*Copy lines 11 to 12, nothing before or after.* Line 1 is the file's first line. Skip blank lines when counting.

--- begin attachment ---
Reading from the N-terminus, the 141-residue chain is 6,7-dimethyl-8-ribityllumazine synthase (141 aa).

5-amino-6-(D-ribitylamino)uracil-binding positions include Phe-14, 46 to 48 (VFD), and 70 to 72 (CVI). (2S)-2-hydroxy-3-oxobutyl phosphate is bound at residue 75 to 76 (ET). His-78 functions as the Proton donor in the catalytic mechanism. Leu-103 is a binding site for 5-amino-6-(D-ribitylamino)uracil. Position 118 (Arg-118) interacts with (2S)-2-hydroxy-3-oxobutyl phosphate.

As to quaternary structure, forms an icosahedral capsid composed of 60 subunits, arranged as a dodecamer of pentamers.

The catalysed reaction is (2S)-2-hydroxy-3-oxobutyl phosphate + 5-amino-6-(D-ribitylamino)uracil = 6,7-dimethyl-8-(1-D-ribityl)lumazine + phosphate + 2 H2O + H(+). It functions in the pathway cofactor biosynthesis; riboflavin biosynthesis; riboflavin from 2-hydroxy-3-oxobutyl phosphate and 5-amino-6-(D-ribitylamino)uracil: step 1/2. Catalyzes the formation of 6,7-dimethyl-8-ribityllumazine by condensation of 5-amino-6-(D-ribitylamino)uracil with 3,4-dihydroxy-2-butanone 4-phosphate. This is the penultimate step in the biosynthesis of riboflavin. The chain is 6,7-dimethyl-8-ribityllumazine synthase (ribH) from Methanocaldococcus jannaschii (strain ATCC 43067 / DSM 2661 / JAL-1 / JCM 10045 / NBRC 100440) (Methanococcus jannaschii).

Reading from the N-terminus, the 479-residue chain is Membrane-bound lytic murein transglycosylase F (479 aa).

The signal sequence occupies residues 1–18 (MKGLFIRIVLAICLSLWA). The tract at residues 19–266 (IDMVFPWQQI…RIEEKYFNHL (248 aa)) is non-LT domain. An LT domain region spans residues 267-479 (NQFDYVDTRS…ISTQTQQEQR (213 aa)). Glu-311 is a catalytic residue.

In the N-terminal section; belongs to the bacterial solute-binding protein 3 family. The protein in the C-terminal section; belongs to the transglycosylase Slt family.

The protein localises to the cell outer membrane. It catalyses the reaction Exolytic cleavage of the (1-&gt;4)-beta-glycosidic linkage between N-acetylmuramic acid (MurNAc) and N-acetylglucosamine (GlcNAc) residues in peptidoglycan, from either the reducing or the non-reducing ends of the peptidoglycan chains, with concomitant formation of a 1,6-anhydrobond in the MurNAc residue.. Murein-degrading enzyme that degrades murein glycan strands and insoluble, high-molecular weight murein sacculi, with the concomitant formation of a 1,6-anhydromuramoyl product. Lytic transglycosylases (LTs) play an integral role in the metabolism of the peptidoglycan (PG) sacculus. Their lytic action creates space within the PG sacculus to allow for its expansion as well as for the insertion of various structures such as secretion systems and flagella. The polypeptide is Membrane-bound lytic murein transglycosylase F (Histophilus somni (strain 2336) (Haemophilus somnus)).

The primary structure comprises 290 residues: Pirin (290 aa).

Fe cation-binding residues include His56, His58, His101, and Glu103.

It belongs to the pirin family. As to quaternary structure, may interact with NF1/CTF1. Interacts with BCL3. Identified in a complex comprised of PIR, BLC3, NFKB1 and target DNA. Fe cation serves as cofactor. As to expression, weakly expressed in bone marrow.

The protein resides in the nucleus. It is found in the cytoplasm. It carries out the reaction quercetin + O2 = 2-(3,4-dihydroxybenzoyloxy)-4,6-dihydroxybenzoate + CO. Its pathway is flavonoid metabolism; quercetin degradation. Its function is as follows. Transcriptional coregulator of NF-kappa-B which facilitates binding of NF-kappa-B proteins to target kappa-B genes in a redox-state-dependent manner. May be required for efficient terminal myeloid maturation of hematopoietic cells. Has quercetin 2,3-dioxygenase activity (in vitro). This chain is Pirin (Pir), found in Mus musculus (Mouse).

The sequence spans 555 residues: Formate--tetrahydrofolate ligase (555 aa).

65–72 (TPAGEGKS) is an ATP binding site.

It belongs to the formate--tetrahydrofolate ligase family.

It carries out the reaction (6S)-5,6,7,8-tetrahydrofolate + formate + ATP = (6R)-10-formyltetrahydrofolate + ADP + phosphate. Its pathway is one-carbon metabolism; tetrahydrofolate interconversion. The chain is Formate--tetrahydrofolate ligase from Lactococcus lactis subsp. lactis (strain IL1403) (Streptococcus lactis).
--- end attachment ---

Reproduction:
It belongs to the pirin family. As to quaternary structure, may interact with NF1/CTF1. Interacts with BCL3. Identified in a complex comprised of PIR, BLC3, NFKB1 and target DNA. Fe cation serves as cofactor. As to expression, weakly expressed in bone marrow.

The protein resides in the nucleus. It is found in the cytoplasm. It carries out the reaction quercetin + O2 = 2-(3,4-dihydroxybenzoyloxy)-4,6-dihydroxybenzoate + CO. Its pathway is flavonoid metabolism; quercetin degradation. Its function is as follows. Transcriptional coregulator of NF-kappa-B which facilitates binding of NF-kappa-B proteins to target kappa-B genes in a redox-state-dependent manner. May be required for efficient terminal myeloid maturation of hematopoietic cells. Has quercetin 2,3-dioxygenase activity (in vitro). This chain is Pirin (Pir), found in Mus musculus (Mouse).